Keywords are the bread and butter of Google search advertising.
So it makes sense to use keywords best practices across all your accounts.
If you don’t, you may not maximize your marketing ROI. Meaning your business loses out.
Instead, you want your business to win. And to do this, you have to use time-tested techniques and strategies.
We’ve also developed an in-depth Keyword Research Guide for Marketers to streamline keyword research, implement best practices, and improve search engine rank for valuable keywords for download.
5 Keywords Best Practices
Here are five best practices you should use when it comes to your keywords (plus a bonus tip).
What are you trying to accomplish in your search campaign?
Different campaigns have different objectives. And your keywords need to reflect these goals.
Let’s break business goals down into three categories:
- Brand Awareness
- Demand Generation
- Lead Generation
If your business goal is to build awareness, you’ll advertise content to get your brand out there. Maybe content like an infographic.
Use the type of content you’re promoting as a qualifier. This means attaching keywords to your product or service that satisfies the searcher and your objectives.
For example, attaching the keyword “infographic” to variations of your product or service, e.g.
- CRM Software Infographic
- Customer Experience Management Infographic
Do the same for your demand gen and lead gen campaigns.
Align keywords with your business goals using the right qualifiers.
The power of keyword match types couldn’t be more understated.
A match type is what triggers your ads to show for different search variations. Depending on your industry, product, or service, this can make or break your search campaigns.
Here’s a breakdown of Google’s different keyword match types:
Above is a basic breakdown of Google’s keyword match types. But let’s dive a bit deeper into each category.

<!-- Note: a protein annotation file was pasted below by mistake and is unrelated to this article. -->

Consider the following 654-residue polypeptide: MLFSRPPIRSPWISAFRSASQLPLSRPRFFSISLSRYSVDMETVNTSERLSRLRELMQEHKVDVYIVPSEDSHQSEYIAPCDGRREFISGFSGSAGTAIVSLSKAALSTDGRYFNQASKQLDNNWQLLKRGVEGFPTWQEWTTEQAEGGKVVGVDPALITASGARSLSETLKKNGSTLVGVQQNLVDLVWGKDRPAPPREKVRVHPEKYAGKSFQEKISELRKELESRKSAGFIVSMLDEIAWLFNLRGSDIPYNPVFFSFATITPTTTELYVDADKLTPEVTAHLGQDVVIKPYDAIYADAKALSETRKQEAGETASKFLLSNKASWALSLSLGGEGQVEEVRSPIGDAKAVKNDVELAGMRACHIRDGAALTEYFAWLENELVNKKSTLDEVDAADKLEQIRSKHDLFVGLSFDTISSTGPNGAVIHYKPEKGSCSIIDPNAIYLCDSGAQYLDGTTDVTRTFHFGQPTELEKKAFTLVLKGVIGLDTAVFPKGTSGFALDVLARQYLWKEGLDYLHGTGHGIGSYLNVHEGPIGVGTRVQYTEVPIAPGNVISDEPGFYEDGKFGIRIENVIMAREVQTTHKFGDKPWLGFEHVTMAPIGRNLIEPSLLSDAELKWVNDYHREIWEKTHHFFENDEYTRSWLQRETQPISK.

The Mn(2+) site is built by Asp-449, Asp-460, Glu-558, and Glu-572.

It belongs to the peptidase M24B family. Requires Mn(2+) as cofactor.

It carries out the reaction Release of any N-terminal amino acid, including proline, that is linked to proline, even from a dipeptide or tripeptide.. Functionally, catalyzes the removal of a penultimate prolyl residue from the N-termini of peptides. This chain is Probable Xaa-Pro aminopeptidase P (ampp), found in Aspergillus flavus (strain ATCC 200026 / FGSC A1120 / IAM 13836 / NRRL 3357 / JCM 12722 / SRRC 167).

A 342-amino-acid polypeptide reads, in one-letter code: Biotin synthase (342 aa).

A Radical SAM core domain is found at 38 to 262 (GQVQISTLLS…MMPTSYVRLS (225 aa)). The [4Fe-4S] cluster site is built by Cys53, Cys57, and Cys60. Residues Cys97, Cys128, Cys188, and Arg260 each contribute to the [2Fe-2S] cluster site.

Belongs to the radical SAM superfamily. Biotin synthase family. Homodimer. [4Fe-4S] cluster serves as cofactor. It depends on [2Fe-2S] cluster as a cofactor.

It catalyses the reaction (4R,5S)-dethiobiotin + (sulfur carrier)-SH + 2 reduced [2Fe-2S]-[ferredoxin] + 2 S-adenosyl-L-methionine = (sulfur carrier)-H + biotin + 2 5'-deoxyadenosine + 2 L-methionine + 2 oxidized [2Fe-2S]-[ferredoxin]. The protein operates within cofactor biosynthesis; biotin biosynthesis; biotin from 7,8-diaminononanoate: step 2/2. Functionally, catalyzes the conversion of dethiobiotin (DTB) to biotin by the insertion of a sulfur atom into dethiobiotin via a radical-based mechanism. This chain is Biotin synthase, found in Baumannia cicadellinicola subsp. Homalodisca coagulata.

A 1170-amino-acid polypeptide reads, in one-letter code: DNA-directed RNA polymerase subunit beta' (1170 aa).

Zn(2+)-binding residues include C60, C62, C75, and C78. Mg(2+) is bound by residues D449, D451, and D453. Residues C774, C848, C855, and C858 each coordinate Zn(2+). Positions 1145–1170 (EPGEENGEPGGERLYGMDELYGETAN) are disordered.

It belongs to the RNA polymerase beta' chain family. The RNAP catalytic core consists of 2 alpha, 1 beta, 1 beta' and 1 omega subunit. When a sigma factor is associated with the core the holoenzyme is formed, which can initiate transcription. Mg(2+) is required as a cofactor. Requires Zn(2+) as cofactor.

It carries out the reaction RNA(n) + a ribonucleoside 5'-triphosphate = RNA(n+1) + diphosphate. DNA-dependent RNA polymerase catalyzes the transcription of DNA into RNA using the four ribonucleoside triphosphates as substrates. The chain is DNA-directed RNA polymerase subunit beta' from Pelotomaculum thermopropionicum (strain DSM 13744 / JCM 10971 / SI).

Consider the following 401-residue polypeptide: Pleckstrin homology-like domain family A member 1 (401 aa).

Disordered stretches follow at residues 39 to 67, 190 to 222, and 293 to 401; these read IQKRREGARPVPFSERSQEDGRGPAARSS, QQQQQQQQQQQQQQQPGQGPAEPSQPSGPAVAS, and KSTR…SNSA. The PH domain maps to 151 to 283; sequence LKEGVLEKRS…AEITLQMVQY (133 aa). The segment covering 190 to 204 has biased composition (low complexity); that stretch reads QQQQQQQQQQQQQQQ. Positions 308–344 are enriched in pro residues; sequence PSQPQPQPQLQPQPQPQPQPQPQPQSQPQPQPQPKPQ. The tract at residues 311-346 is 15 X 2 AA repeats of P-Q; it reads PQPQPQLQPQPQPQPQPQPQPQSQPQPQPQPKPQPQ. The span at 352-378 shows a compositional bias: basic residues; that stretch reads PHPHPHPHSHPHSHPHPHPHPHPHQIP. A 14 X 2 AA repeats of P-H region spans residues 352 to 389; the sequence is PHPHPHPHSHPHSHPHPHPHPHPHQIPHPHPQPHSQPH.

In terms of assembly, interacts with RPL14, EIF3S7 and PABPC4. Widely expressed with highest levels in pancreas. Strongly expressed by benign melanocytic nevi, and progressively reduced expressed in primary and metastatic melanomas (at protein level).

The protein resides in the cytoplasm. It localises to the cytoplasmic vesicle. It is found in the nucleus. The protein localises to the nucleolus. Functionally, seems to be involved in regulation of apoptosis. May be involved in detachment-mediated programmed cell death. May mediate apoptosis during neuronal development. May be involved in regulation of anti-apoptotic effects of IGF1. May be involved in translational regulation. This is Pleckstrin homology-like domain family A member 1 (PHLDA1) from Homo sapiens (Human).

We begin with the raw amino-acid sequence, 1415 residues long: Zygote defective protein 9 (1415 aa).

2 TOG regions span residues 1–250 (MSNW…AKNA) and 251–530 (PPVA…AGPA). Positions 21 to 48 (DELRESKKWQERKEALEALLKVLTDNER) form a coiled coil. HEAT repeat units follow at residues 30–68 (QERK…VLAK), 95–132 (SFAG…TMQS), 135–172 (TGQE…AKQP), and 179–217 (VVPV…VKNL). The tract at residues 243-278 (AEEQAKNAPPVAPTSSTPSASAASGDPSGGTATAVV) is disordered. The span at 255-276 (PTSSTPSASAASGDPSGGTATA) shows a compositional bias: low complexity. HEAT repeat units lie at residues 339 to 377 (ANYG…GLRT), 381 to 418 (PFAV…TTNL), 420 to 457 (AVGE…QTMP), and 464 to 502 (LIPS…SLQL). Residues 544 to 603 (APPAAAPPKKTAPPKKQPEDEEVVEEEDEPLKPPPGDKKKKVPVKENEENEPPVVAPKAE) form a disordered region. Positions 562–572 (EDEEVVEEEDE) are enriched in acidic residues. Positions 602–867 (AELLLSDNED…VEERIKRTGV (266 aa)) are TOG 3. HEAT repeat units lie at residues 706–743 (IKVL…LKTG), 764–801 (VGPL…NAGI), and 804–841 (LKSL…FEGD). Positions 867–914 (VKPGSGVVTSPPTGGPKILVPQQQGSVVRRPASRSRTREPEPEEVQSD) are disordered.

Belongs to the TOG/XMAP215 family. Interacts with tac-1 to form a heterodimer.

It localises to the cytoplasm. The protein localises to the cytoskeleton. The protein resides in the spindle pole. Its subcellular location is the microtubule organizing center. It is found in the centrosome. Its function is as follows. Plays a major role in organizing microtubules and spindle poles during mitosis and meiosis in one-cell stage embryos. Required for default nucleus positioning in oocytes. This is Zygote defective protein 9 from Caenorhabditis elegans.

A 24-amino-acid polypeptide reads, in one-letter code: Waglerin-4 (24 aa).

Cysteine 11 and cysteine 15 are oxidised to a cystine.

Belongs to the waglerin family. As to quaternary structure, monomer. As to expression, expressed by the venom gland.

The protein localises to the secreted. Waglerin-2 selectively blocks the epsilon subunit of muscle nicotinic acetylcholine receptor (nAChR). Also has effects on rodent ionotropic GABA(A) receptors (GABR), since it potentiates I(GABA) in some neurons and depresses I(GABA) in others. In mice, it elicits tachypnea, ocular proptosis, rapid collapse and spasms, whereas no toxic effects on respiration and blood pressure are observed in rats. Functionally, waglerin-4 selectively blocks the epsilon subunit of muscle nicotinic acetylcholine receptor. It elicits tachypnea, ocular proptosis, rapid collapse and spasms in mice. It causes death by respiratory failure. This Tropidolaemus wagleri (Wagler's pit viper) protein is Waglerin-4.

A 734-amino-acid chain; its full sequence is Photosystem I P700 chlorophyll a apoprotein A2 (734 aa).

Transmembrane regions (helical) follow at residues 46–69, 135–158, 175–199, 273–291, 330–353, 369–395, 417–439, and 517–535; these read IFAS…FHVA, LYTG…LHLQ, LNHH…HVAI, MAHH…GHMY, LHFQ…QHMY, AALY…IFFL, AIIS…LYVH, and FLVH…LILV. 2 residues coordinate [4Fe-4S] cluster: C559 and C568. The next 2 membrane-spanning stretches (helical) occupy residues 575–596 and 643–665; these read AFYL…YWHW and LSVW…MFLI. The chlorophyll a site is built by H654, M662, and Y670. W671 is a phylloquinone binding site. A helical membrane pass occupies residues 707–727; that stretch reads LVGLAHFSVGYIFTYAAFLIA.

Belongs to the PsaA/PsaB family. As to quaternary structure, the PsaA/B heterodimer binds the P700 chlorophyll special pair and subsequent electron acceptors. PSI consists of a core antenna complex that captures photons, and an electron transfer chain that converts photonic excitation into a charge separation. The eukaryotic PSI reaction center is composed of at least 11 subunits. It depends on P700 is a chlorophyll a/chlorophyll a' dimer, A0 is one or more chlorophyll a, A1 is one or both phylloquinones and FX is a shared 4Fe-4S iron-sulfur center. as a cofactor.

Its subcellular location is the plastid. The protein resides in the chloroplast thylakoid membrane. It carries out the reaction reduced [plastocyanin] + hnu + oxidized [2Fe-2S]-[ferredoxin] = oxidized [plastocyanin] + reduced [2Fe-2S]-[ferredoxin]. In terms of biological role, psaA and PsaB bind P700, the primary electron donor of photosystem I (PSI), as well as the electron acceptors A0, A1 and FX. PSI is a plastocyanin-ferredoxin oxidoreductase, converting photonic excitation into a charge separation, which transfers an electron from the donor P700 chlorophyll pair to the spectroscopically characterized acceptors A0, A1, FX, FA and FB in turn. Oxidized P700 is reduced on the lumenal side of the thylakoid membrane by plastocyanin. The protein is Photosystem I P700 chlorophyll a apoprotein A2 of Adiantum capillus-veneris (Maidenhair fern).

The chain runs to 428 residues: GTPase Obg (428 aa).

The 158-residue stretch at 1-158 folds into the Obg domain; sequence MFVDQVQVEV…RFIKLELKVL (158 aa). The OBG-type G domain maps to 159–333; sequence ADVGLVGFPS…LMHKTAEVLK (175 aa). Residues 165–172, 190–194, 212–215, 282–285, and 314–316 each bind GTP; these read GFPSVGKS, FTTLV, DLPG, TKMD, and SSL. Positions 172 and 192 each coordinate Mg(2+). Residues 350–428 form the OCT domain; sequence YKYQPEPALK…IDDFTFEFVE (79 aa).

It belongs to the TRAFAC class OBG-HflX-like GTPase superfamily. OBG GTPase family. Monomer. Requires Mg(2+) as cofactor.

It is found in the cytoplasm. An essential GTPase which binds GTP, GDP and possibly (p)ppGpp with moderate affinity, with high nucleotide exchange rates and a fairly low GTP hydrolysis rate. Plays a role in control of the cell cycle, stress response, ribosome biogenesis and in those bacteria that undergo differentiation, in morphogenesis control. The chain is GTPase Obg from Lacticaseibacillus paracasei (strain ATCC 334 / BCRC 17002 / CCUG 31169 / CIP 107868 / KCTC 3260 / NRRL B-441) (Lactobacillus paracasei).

- Broad match keywords are good for catch-all search queries. Google uses its algorithms to match a related user search with your target keyword. If your target keyword is in the vicinity of the user search, Google may choose to display your ad.
- Broad match modifier lets you control search variation. The modifier tells AdWords you want to see certain keywords present in a query.
- Phrase match tightens the leash quite a bit. Now you’re telling AdWords you want to see certain keywords in a certain order. But there can be other keywords in a query before or after.
- Exact match is as tight as you can go. This means you only want people searching for specific keywords and nothing else.
Moving down the matching options means tighter control. It also means less traffic. Too broad and you could blow your ad spend quickly with nothing to show for it. Too tight and your ads may not see the light of day.
Test matching options to see what give the best results.
Now you’ve learned how to use matching options like a seasoned vet. It’s time to start building keyword lists.
Segmenting your keywords is the foundation of an organized search campaign. It helps you understand what keywords bring value. And as your campaigns progress you can focus more of your time and spend on certain keywords that work for your business.
Here’s how to do it.
In the example above, you can see how I segment keywords. I have three search campaigns. Each with their own objectives.
In each campaign, I have ad groups. This is where I segment keywords.